Asean's decision on whether Burma will be allowed to chair the organisation in 2014 has been deferred until later in the year. Asean is in no rush to approve the Burmese bid to become head of Asean, Indonesia's Foreign Minister Marty Natalegawa told the Bangkok Post yesterday, just days ahead of the May 7-8 Asean summit in Jakarta.
Burmese President Thein Sein (left) is escorted by Indonesian President Susilo Bambang Yudhoyono at a welcoming ceremony at the Merdeka Palace in Jakarta yesterday. Mr Thein Sein is in Indonesia on a state visit and will attend the 18th Asean Summit from May 7-8.As the current chair of Asean, Indonesia expects to first make a fact-finding mission to the country. Asean will only consider Burma's application to chair the organisation after that.
Mr Marty said he intended to meet Burmese opposition leader Aung San Suu Kyi during that visit, which is likely to occur in the coming weeks.
The new quasi-civilian government in Naypyidaw is desperate to get Asean's approval, and being accepted as chairman of the organisation would certainly give them much-needed credibility.
Burma under the old military regime skipped its turn as chair of Asean in 2006, in the face of strong international pressure led by Western countries, especially the United States, to have the oganisation disown its difficult ally because of human rights abuses and the lack of progress towards democracy.
Asean has no intention of being rushed into anything that might give the new government any form of legitimacy, the Indonesian foreign minister said. "We will not be pressured into bestowing credibility on the new regime without assessing first-hand the changes," Mr Marty said.
The new government and civilian administration are definitely developments, he said. "But we first have to digest these developments before considering Burma's bid to be the Asean chair. There is a process to go through involving procedures and technicalities."
The Burmese government has understood all along that a fact-finding mission would have to be conducted before Burma's candidacy for the chairmanship could be considered. This was made clear to Burma's foreign minister when he attended the special Asean foreign ministers meeting in Bangkok last month.
The new Thein Sein regime is anxious to have Asean give it legitimacy, by agreeing to its bid for the Asean chair in 2014. The government recently asked the Indonesian foreign minister to visit Burma. "Clearly I could not go at such short notice _ and there is too much to be done here in the lead-up to the summit," Mr Marty said. "Also I was concerned to avoid being used by the Myanmar government for its own purposes."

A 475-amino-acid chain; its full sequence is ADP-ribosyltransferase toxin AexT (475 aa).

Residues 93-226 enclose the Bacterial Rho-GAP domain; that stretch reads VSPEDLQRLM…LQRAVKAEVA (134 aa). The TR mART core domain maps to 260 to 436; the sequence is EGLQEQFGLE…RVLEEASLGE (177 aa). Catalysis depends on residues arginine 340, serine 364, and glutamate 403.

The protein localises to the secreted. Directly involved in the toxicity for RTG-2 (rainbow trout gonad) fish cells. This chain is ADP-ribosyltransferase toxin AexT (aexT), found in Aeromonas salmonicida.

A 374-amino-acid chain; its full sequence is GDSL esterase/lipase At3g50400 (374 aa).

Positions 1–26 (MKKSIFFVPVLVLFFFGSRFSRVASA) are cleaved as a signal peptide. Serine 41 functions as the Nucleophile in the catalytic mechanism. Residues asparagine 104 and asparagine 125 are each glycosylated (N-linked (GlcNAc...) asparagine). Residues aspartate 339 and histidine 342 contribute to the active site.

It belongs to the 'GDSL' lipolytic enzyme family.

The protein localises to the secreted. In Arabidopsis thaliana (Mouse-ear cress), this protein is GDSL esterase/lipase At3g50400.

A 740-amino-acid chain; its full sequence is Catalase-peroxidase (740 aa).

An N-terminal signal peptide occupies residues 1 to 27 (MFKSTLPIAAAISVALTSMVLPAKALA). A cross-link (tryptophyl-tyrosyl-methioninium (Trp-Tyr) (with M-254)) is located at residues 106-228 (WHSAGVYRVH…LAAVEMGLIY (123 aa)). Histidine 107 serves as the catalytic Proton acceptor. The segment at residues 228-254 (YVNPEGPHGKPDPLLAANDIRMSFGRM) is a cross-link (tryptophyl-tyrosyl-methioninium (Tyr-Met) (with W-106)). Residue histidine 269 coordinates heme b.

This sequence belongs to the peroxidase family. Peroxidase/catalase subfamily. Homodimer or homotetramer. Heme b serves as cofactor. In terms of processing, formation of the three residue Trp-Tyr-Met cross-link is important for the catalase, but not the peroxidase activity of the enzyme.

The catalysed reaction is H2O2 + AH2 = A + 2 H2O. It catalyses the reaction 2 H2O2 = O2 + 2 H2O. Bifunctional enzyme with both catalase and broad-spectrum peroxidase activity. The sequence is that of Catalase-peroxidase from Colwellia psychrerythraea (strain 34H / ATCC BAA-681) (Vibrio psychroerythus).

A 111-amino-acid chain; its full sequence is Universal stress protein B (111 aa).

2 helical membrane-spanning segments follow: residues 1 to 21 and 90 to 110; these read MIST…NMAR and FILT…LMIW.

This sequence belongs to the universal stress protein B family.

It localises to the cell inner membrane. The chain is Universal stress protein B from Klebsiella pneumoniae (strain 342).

His planned trip to Burma last January was postponed by the regime because they were too busy forming the new government.
He smiled and said, "I know, I know. They are always busy."
At their retreat in Bogor in late January, the foreign ministers told Burma that an Asean delegation led by Indonesia was essential. This was reinforced last month when the new Burmese foreign minister formerly asked his Asean counterparts to agree to Burma taking the chair in 2014.
It will be a fact-finding mission, he said. "We need to see what changes have been introduced by the new civilian government and assess whether they are in a position to host the summit in three years' time."
It remains to be seen what concessions Asean, and the Indonesian foreign minister in particular, will try to extract from the Burmese government, using the latter's desire to be chairman of the organisation as a bargaining chip.
"We must avoid lecturing, bullying and threatening, as that will only be counter-productive. Instead we have to encourage and coax them," he said. This is an attitude shared by all the other Asean foreign ministers, though some countries like Cambodia, Laos and Vietnam are much more supportive than the organisation's original five members: Indonesia, Malaysia, Singapore,Thailand and the Philippines.
"We are all concerned about Burma," the Malaysian foreign minister told the Bangkok Post on the sidelines of an Asean foreign ministers' meeting in Hanoi last year.
"We understand that Burma is an embarrassment for us all. But the more we push, the more they resist. We've tried lots of carrots in a quiet way," he said, including offering training, technical advice and expert visits. But Burma has not been interested in these offers.
But with a new civilian government, and some civilians at least now in leading advisory roles, the Burmese leaders may be more accommodating, according to Asian diplomats. The hope is that Thein Sein will be more approachable and accommodating. "We have no option but to continue to engage Burma's leaders," Prime Minister Abhisit Vejjajiva said recently. "The situation for the Burmese people would be a lot worse if we hadn't." But privately he confided: "Change in Burma is going to take a very, very long time."
The Indonesian foreign minister would be an excellent envoy to visit Burma. All last year before the elections, he worked tirelessly to get the military regime to accept election monitors, or visitors, to "experience the election", as he liked to put it. He failed of course, but always remained optimistic to the very last minute.
"We understand how hard the transition to democracy is; we have valuable lessons to share with the Burmese government," he said.
Mr Marty told the Bangkok Post that he intends to try to meet with Aung San Suu Kyi during any future agreed trip to Burma. "That is certainly my intention," he said, but stopped short of saying it would be a prerequisite for the visit.